Goldman proprietary traders jump to KKR
NEW YORK (Reuters) - Kohlberg Kravis & Roberts (KKR.N) is hiring nine members of Goldman Sachs Group Inc's (GS.N) proprietary trading team, in the latest sign of private equity firms widening their business beyond pure leveraged buyouts.
Goldman's proprietary trading desk is being shut down in light of the "Volcker rule," which limits the extent to which banks can bet with their own capital.
The exodus of traders gives KKR an opportunity to expand its business areas further, moving into the potentially lucrative long/short hedge fund space.
In a sign of their appeal, the Goldman traders had been in talks with a number of investment firms such as Perella Weinberg and Blackrock Inc (BLK.N) before settling on KKR, sources previously said.
KKR is hiring a group of Goldman traders led by Bob Howard, who heads Principal Strategies for Goldman's U.S. business. The Goldman team, which makes bets on stocks rising or falling, will be part of KKR's asset management unit that manages $13 billion, and will join early in 2011.
KKR is likely to launch a long/short hedge fund next year, a source familiar with the situation said.
KKR co-founders Henry Kravis and George Roberts said in an emailed statement that the move is part of a strategic build-out of its asset management platform.
"Our goal has been to add new capabilities and exceptional talent that allow us to strengthen our product offering and better service our clients," they said. "Bob and his team will be an ideal fit for that objective as we've been impressed with their investment experience and performance as well as their ability to manage risk."
KKR's shares were up 2.9 percent at $11.70 while Goldman Sachs' shares were down 4 cents at $159.56.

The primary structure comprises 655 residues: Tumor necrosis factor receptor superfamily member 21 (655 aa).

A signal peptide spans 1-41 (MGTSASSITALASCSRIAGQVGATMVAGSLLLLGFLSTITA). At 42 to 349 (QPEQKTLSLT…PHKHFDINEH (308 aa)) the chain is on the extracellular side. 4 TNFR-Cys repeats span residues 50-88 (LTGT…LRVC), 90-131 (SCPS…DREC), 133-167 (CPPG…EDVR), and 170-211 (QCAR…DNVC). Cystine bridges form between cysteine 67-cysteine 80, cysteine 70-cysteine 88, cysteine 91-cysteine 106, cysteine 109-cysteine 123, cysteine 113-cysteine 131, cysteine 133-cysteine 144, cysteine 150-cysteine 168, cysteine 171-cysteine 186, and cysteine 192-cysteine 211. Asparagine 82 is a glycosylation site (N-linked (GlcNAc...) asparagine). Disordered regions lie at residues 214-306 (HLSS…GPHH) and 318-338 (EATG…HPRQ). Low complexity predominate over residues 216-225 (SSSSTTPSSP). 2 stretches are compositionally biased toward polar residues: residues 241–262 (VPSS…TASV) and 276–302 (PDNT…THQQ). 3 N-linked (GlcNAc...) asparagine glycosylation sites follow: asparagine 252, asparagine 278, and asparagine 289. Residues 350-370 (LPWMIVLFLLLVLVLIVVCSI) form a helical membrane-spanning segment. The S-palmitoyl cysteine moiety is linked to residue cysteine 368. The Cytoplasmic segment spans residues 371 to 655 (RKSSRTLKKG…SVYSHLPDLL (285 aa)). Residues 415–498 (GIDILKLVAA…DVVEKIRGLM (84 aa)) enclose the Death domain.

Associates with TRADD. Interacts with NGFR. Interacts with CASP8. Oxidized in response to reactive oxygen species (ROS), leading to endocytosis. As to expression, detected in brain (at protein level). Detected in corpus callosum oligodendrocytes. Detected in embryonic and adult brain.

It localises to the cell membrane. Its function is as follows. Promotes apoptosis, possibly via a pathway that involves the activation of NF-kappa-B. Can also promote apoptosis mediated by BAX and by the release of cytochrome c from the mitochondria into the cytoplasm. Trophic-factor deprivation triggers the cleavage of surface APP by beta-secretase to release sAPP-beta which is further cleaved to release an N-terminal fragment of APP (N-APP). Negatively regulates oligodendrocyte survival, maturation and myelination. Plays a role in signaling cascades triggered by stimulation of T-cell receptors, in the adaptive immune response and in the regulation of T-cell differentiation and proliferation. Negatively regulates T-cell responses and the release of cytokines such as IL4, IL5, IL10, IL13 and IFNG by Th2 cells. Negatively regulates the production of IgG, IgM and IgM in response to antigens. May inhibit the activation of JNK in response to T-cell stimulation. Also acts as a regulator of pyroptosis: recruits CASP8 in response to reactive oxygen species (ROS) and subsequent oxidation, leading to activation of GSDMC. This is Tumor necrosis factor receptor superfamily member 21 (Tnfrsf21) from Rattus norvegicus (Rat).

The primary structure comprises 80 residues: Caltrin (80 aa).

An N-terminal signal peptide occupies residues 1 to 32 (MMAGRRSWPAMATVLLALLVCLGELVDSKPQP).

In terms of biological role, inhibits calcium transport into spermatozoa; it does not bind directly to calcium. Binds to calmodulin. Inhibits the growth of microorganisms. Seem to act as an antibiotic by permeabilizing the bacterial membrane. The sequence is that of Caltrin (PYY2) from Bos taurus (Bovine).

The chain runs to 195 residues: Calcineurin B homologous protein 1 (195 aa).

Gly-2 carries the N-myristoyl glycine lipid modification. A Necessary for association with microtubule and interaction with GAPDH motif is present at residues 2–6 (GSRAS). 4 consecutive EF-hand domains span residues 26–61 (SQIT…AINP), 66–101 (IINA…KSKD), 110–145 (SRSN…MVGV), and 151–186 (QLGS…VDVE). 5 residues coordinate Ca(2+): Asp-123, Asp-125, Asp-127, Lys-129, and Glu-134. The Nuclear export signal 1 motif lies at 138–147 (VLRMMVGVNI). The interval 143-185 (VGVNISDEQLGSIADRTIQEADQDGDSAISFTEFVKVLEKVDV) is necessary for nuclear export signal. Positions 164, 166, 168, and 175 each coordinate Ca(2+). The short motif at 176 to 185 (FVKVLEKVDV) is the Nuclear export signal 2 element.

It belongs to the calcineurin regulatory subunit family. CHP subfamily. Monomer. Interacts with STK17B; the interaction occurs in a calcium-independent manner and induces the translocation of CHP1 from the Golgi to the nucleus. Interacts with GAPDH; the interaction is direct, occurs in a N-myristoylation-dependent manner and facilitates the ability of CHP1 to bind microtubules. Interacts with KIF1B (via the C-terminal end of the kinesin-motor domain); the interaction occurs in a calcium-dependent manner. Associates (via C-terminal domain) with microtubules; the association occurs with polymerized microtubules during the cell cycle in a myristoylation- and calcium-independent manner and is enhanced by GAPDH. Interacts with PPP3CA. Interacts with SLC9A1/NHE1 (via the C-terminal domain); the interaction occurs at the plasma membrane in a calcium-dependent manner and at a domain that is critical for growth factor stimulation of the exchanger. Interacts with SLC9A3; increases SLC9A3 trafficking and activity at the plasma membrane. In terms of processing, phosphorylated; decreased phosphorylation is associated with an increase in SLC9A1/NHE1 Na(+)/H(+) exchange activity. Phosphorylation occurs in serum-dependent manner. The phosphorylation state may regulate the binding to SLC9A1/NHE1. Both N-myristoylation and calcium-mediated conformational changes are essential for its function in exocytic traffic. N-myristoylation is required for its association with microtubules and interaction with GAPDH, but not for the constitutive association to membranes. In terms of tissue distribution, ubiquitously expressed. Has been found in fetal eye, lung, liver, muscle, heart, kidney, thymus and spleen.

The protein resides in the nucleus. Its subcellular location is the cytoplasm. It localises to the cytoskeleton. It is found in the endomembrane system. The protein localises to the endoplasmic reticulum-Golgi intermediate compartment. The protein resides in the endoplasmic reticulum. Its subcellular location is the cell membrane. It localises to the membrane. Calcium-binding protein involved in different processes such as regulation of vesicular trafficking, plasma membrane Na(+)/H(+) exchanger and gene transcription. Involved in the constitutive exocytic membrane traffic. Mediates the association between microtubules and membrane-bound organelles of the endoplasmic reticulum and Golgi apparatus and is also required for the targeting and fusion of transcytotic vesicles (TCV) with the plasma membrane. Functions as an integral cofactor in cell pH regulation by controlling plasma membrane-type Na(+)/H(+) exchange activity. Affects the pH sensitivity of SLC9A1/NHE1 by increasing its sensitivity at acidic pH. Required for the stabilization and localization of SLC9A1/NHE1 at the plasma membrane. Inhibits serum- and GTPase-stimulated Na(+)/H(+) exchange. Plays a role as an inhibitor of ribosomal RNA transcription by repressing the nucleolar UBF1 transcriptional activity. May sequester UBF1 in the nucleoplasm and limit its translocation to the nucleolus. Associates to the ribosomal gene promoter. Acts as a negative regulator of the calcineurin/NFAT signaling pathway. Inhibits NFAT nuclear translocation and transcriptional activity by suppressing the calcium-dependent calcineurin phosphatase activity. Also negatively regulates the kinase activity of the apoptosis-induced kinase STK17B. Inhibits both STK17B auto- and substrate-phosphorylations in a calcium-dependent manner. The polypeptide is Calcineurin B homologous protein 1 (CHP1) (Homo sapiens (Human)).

Private equity firms have been expanding from their traditional bread and butter business of striking leveraged buyout deals in recent years, as the industry matures.
Blackstone bought credit business GSO Capital in 2008 and took over management of nine leveraged loan and high-yield bond funds from Allied Capital Corp (AFC.N) earlier in 2010.
Goldman, in a statement, lauded the "strong performance record with a culture of disciplined risk management" of its former Principal Strategies business.
Goldman had been expected for months to wind down the unit in light of the sweeping U.S. financial regulatory reform package, which imposed limits on how much firms can bet with their own money.
The unit had as many as 70 employees across the world. Employees in Asia were reportedly considering a plan to start their own hedge fund. Employees in London were said to be considering other options.
Goldman has said proprietary trading accounts for as much as 10 percent of its revenue, which was $45 billion in 2009.
Morgan Stanley (MS.N) on Wednesday said it was restructuring its ownership of FrontPoint Partners, but will retain a minority stake in the hedge fund unit.
JPMorgan is reassigning its proprietary traders to its asset management unit.
A Credit Suisse (CSGN.VX) commodity trader departed with a team of proprietary traders last month to set up their own hedge fund, also as a result of the impending rules. Bank of America Corp (BAC.N) also cut up to 30 employees who traded for the bank's account.
(Reporting by Steve Eder and Megan Davies; editing by John Wallace, Dave Zimmerman and Bernard Orr)
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